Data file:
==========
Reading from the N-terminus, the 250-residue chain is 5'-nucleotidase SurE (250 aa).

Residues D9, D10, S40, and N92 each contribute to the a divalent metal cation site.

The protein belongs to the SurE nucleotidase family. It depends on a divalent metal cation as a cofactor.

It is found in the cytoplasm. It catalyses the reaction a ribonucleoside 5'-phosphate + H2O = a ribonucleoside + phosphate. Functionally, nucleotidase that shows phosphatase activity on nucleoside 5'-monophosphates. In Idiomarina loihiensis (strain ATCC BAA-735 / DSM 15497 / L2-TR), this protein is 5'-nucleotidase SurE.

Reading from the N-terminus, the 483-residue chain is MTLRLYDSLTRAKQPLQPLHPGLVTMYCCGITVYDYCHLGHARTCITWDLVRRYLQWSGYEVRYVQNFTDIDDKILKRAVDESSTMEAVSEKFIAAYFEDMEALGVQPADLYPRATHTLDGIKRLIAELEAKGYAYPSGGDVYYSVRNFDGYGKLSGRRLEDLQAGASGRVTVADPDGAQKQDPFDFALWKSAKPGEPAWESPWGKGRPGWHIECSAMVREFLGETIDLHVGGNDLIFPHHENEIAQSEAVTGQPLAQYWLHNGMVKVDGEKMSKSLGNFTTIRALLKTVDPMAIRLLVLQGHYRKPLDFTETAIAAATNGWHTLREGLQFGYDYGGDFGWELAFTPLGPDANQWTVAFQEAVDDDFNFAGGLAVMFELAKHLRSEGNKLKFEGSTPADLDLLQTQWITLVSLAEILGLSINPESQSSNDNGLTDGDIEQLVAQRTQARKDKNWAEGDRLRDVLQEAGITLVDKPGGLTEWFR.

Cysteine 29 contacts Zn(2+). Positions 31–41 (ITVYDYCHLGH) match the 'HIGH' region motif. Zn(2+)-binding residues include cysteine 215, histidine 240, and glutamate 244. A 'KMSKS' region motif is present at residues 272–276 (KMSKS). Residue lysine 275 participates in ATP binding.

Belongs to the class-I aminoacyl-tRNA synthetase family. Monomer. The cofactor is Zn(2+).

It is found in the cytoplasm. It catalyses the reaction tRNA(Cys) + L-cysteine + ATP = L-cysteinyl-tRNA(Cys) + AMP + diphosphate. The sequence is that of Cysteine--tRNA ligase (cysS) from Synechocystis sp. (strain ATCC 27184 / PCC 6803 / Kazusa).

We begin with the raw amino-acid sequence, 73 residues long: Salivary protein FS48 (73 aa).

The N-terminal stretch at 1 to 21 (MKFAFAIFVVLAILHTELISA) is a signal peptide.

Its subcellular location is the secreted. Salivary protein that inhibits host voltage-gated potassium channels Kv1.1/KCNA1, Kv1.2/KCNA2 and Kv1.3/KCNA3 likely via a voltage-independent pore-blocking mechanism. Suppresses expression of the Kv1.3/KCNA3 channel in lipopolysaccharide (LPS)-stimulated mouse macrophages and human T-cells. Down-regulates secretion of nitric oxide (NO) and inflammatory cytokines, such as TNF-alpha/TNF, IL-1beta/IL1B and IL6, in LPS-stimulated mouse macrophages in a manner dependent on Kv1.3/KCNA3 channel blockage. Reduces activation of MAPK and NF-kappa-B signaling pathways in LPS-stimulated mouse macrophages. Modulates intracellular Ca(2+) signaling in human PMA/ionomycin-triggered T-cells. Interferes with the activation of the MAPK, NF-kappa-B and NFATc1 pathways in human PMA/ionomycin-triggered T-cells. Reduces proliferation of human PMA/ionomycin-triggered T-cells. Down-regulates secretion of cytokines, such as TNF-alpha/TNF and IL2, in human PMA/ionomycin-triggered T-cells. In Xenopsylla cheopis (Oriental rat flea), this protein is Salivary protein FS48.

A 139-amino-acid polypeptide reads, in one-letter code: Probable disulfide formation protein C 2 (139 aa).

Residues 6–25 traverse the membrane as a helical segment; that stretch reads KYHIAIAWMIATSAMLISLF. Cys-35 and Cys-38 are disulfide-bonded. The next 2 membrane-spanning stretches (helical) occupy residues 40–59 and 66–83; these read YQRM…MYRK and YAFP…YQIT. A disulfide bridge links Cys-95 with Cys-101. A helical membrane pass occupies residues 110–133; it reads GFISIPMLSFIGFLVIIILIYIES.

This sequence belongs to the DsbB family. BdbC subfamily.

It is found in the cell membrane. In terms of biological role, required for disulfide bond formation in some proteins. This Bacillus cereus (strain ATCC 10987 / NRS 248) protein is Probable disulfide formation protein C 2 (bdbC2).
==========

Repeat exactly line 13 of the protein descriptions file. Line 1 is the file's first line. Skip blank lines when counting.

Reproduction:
Residues 6–25 traverse the membrane as a helical segment; that stretch reads KYHIAIAWMIATSAMLISLF. Cys-35 and Cys-38 are disulfide-bonded. The next 2 membrane-spanning stretches (helical) occupy residues 40–59 and 66–83; these read YQRM…MYRK and YAFP…YQIT. A disulfide bridge links Cys-95 with Cys-101. A helical membrane pass occupies residues 110–133; it reads GFISIPMLSFIGFLVIIILIYIES.